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Researchers track remote populations using satellites

More than 70 percent of the world is covered by the ocean: a large, deep wilderness of water. But researchers…

More than 70 percent of the world is covered by the ocean: a large, deep wilderness of water. But researchers find ingenious ways to study their secrets – without even getting their toes wet.

Researchers use extremely high resolution satellite images to track different species of whales as they move around the world. By screening through seven images that stretched the size of Delaware, they could map choices like swimming near Hawaii, Mexico, Argentina and Italy. They published their findings in the journal Marine Mammal Science .

Many puppy populations have been destroyed by commercial whaling, and it can be difficult for researchers to figure out how well they recover. “It’s a big problem trying to count the whales,” says the author and University of Cambridge Whale Ecologist Hannah Cubaynes told BBC.

Whales live in all seas and swim wide distances in everyday life. Excursions to visit potential venues can be long, costly and sometimes just too dangerous, making the creatures difficult to follow. “Boats and planes can not go everywhere,” said Cubaynes.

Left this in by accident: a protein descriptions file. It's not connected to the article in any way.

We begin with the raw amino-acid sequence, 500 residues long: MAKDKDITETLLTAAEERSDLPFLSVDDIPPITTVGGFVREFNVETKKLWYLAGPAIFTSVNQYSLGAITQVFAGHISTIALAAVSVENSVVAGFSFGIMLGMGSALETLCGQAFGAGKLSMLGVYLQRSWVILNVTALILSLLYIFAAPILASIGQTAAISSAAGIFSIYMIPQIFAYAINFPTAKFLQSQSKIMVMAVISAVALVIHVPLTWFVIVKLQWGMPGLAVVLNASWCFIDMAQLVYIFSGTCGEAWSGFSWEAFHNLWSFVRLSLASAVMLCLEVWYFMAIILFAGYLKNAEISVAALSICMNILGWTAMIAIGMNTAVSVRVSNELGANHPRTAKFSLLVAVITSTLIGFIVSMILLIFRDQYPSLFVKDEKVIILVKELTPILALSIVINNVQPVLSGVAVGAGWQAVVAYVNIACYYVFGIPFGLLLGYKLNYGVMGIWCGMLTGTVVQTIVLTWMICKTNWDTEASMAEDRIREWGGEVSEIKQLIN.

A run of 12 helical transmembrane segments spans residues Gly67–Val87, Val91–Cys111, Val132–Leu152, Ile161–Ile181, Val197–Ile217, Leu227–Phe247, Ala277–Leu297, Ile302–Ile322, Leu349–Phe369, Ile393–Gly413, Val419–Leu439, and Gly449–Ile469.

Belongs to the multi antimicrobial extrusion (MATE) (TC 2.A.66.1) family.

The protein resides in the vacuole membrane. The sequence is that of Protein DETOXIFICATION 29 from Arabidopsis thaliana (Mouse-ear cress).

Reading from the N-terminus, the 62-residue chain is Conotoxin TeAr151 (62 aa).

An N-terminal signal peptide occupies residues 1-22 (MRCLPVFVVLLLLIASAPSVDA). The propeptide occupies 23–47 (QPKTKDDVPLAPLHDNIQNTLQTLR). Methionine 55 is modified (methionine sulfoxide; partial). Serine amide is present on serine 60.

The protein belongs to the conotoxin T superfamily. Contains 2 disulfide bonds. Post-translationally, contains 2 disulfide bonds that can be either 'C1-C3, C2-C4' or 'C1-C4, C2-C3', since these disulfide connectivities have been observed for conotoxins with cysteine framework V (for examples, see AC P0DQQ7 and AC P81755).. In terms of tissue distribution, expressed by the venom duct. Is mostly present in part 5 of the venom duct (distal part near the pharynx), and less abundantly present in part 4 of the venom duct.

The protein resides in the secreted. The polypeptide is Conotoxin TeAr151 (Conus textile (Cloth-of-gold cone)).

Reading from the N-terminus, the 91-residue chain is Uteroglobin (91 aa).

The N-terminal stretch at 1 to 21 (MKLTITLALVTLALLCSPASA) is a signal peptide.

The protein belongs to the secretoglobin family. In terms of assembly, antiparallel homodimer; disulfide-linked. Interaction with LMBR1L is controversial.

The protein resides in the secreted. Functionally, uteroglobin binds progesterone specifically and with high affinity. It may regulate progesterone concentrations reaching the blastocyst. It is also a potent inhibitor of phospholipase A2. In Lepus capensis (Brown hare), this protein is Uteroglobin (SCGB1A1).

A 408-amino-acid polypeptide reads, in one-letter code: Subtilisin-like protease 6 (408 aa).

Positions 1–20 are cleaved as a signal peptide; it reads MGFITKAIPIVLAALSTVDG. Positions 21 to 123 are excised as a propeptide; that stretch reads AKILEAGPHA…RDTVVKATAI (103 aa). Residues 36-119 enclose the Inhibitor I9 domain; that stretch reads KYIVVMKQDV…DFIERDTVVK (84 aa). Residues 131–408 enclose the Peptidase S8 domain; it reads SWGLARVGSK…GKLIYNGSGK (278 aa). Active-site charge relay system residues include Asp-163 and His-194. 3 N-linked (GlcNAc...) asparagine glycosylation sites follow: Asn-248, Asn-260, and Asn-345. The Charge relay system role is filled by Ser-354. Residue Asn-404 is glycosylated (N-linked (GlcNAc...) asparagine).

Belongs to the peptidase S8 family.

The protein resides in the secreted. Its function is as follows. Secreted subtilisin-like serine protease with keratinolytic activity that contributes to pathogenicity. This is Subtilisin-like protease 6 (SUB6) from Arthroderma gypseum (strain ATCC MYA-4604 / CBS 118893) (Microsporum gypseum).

But the satellites spinning around the planet are not limited by windy weather and stormy sea-and their results are at their fingertips. The researchers used images from Maxar Technologies DigitalGlobe satellite constellation to track Southern Right Valleys Off Argentina, Finches in Pelagos Sanctuary Near Italy and France, Whales in the Waters of Hawaii and Gray Whales in the Sea Near Mexico.

The satellite images, Cubaynes said, have a resolution of about 30cm. “If you think a choice is between 1

5m and 2m 5m (82 ft), you will see it, “she admits. The whales look really grainy, but with some practice, researchers could choose features like flippers and flukes.” For the first time, we were able to see characteristics that were very distinctive for whales, “said Cubaynes.

But the technique is not without restrictions. Some species, such as fine choices, for example, were much easier to find than other e as their body color contrasts with water. On the other hand, pump whales are harder to see, partly because they splash around so much in the water.

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